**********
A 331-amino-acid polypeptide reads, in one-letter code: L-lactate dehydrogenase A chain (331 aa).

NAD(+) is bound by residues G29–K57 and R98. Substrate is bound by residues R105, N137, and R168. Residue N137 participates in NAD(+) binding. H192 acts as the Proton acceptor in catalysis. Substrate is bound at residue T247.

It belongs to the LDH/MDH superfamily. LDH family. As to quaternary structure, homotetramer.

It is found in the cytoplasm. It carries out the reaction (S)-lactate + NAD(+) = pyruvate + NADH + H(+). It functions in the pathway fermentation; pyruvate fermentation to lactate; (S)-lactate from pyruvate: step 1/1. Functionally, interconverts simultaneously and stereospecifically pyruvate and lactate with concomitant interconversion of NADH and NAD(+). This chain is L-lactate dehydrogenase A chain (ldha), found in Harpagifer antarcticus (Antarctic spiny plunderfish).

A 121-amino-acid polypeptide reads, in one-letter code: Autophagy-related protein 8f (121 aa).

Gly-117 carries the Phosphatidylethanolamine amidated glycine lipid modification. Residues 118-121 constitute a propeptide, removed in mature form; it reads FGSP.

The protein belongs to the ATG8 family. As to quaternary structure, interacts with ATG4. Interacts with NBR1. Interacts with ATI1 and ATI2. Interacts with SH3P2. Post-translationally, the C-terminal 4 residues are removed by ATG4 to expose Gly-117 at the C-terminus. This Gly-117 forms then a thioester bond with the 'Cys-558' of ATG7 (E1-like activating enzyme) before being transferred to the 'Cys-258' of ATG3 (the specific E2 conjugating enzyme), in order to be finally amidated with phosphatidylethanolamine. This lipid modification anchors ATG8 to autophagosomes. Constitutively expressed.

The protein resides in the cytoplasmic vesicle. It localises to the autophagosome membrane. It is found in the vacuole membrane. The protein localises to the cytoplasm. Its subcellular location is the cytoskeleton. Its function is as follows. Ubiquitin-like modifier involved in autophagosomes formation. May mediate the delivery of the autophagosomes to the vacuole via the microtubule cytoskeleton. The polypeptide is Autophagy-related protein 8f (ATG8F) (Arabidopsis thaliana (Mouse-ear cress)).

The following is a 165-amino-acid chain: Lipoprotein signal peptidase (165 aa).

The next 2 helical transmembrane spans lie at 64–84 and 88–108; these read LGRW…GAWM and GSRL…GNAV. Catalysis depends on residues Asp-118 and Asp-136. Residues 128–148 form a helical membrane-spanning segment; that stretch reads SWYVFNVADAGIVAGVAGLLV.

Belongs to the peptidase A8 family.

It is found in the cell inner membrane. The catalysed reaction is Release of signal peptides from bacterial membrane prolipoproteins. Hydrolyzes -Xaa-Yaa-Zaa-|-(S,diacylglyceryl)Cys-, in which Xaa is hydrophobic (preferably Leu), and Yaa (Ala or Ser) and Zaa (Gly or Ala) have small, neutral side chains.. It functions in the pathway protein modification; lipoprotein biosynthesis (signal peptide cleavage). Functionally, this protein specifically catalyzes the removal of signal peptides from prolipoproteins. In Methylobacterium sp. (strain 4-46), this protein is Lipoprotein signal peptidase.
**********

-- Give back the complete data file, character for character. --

A 331-amino-acid polypeptide reads, in one-letter code: L-lactate dehydrogenase A chain (331 aa).

NAD(+) is bound by residues G29–K57 and R98. Substrate is bound by residues R105, N137, and R168. Residue N137 participates in NAD(+) binding. H192 acts as the Proton acceptor in catalysis. Substrate is bound at residue T247.

It belongs to the LDH/MDH superfamily. LDH family. As to quaternary structure, homotetramer.

It is found in the cytoplasm. It carries out the reaction (S)-lactate + NAD(+) = pyruvate + NADH + H(+). It functions in the pathway fermentation; pyruvate fermentation to lactate; (S)-lactate from pyruvate: step 1/1. Functionally, interconverts simultaneously and stereospecifically pyruvate and lactate with concomitant interconversion of NADH and NAD(+). This chain is L-lactate dehydrogenase A chain (ldha), found in Harpagifer antarcticus (Antarctic spiny plunderfish).

A 121-amino-acid polypeptide reads, in one-letter code: Autophagy-related protein 8f (121 aa).

Gly-117 carries the Phosphatidylethanolamine amidated glycine lipid modification. Residues 118-121 constitute a propeptide, removed in mature form; it reads FGSP.

The protein belongs to the ATG8 family. As to quaternary structure, interacts with ATG4. Interacts with NBR1. Interacts with ATI1 and ATI2. Interacts with SH3P2. Post-translationally, the C-terminal 4 residues are removed by ATG4 to expose Gly-117 at the C-terminus. This Gly-117 forms then a thioester bond with the 'Cys-558' of ATG7 (E1-like activating enzyme) before being transferred to the 'Cys-258' of ATG3 (the specific E2 conjugating enzyme), in order to be finally amidated with phosphatidylethanolamine. This lipid modification anchors ATG8 to autophagosomes. Constitutively expressed.

The protein resides in the cytoplasmic vesicle. It localises to the autophagosome membrane. It is found in the vacuole membrane. The protein localises to the cytoplasm. Its subcellular location is the cytoskeleton. Its function is as follows. Ubiquitin-like modifier involved in autophagosomes formation. May mediate the delivery of the autophagosomes to the vacuole via the microtubule cytoskeleton. The polypeptide is Autophagy-related protein 8f (ATG8F) (Arabidopsis thaliana (Mouse-ear cress)).

The following is a 165-amino-acid chain: Lipoprotein signal peptidase (165 aa).

The next 2 helical transmembrane spans lie at 64–84 and 88–108; these read LGRW…GAWM and GSRL…GNAV. Catalysis depends on residues Asp-118 and Asp-136. Residues 128–148 form a helical membrane-spanning segment; that stretch reads SWYVFNVADAGIVAGVAGLLV.

Belongs to the peptidase A8 family.

It is found in the cell inner membrane. The catalysed reaction is Release of signal peptides from bacterial membrane prolipoproteins. Hydrolyzes -Xaa-Yaa-Zaa-|-(S,diacylglyceryl)Cys-, in which Xaa is hydrophobic (preferably Leu), and Yaa (Ala or Ser) and Zaa (Gly or Ala) have small, neutral side chains.. It functions in the pathway protein modification; lipoprotein biosynthesis (signal peptide cleavage). Functionally, this protein specifically catalyzes the removal of signal peptides from prolipoproteins. In Methylobacterium sp. (strain 4-46), this protein is Lipoprotein signal peptidase.